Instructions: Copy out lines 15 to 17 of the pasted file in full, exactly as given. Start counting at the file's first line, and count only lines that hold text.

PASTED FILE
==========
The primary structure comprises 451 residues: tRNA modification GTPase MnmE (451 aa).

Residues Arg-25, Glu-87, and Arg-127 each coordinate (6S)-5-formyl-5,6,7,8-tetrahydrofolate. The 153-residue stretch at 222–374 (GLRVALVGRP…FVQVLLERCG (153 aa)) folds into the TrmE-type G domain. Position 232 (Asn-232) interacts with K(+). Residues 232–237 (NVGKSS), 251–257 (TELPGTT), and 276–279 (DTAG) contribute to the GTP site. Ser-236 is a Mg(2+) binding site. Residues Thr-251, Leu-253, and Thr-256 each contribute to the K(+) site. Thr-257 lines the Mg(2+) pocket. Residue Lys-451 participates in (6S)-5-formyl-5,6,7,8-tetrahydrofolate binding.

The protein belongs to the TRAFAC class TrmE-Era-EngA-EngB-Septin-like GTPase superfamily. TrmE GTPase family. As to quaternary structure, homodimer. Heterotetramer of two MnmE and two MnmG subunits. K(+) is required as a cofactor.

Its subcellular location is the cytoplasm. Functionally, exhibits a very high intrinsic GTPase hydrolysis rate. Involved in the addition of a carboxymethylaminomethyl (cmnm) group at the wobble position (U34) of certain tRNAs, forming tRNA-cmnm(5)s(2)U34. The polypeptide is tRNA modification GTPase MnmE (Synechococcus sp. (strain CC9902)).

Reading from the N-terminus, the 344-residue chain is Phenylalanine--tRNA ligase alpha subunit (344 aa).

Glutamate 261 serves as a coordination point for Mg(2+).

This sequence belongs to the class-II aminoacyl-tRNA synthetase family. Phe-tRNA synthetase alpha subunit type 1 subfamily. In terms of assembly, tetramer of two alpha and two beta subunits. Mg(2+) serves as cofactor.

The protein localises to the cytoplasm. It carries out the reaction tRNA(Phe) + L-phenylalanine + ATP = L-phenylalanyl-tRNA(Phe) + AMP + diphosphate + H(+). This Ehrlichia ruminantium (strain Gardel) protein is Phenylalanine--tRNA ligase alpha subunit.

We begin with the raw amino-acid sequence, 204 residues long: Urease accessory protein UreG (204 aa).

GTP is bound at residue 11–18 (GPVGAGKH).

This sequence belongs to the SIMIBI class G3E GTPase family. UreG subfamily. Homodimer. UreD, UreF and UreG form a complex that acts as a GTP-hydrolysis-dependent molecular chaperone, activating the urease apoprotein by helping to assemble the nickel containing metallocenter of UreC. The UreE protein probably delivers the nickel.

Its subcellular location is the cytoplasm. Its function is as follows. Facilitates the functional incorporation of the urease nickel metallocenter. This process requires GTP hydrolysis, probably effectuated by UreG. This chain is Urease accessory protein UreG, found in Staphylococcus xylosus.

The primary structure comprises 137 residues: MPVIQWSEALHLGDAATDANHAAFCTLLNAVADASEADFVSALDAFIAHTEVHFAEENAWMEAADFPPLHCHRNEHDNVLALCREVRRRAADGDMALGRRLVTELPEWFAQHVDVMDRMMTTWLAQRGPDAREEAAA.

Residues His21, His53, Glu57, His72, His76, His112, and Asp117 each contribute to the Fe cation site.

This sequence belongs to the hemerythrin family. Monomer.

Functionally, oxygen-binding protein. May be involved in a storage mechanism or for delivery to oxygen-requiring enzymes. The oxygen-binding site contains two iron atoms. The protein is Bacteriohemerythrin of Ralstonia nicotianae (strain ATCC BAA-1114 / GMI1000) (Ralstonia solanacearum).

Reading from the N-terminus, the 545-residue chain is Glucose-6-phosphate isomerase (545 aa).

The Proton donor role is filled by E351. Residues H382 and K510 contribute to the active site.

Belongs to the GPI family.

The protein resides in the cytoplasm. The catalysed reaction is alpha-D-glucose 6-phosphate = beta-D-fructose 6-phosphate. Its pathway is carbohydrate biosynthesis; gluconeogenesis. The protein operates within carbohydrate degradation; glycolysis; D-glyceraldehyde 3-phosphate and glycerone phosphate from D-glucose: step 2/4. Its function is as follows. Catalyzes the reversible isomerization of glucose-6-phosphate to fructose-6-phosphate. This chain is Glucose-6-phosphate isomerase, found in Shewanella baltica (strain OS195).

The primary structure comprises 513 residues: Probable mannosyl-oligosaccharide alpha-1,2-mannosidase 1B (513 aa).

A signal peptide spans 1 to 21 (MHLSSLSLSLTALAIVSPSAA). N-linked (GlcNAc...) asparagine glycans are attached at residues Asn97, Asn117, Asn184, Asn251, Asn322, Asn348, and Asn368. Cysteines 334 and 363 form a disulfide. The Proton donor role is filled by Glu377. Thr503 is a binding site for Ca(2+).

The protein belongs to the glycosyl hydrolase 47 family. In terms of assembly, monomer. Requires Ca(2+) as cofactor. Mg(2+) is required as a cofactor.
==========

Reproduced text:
This sequence belongs to the hemerythrin family. Monomer.

Functionally, oxygen-binding protein. May be involved in a storage mechanism or for delivery to oxygen-requiring enzymes. The oxygen-binding site contains two iron atoms. The protein is Bacteriohemerythrin of Ralstonia nicotianae (strain ATCC BAA-1114 / GMI1000) (Ralstonia solanacearum).

Reading from the N-terminus, the 545-residue chain is Glucose-6-phosphate isomerase (545 aa).